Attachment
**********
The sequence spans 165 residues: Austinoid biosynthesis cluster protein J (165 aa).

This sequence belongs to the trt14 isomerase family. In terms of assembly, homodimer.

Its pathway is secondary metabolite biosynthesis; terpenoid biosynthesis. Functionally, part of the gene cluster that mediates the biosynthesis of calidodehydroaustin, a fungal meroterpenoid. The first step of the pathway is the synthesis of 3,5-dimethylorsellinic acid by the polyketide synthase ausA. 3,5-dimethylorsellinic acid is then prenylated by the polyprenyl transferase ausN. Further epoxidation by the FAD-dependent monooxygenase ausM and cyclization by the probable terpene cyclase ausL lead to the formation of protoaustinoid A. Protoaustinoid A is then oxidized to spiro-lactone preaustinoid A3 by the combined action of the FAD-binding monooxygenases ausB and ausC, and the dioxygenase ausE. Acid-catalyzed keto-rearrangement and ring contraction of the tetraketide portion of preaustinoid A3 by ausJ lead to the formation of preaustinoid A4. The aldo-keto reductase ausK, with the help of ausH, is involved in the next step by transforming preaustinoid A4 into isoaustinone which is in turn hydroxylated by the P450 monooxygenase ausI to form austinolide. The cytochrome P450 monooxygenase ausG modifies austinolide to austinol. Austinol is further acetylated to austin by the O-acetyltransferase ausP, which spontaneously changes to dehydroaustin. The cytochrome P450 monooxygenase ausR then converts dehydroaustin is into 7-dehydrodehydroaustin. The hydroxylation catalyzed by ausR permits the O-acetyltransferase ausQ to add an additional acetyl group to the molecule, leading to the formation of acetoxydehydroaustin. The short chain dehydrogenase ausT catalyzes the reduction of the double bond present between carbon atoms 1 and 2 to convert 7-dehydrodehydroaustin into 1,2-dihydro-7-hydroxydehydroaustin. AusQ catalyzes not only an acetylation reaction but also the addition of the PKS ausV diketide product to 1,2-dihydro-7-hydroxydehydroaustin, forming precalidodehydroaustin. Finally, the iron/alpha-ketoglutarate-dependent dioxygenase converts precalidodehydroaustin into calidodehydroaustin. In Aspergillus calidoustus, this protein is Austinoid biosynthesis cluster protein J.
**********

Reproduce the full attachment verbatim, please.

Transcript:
The sequence spans 165 residues: Austinoid biosynthesis cluster protein J (165 aa).

This sequence belongs to the trt14 isomerase family. In terms of assembly, homodimer.

Its pathway is secondary metabolite biosynthesis; terpenoid biosynthesis. Functionally, part of the gene cluster that mediates the biosynthesis of calidodehydroaustin, a fungal meroterpenoid. The first step of the pathway is the synthesis of 3,5-dimethylorsellinic acid by the polyketide synthase ausA. 3,5-dimethylorsellinic acid is then prenylated by the polyprenyl transferase ausN. Further epoxidation by the FAD-dependent monooxygenase ausM and cyclization by the probable terpene cyclase ausL lead to the formation of protoaustinoid A. Protoaustinoid A is then oxidized to spiro-lactone preaustinoid A3 by the combined action of the FAD-binding monooxygenases ausB and ausC, and the dioxygenase ausE. Acid-catalyzed keto-rearrangement and ring contraction of the tetraketide portion of preaustinoid A3 by ausJ lead to the formation of preaustinoid A4. The aldo-keto reductase ausK, with the help of ausH, is involved in the next step by transforming preaustinoid A4 into isoaustinone which is in turn hydroxylated by the P450 monooxygenase ausI to form austinolide. The cytochrome P450 monooxygenase ausG modifies austinolide to austinol. Austinol is further acetylated to austin by the O-acetyltransferase ausP, which spontaneously changes to dehydroaustin. The cytochrome P450 monooxygenase ausR then converts dehydroaustin is into 7-dehydrodehydroaustin. The hydroxylation catalyzed by ausR permits the O-acetyltransferase ausQ to add an additional acetyl group to the molecule, leading to the formation of acetoxydehydroaustin. The short chain dehydrogenase ausT catalyzes the reduction of the double bond present between carbon atoms 1 and 2 to convert 7-dehydrodehydroaustin into 1,2-dihydro-7-hydroxydehydroaustin. AusQ catalyzes not only an acetylation reaction but also the addition of the PKS ausV diketide product to 1,2-dihydro-7-hydroxydehydroaustin, forming precalidodehydroaustin. Finally, the iron/alpha-ketoglutarate-dependent dioxygenase converts precalidodehydroaustin into calidodehydroaustin. In Aspergillus calidoustus, this protein is Austinoid biosynthesis cluster protein J.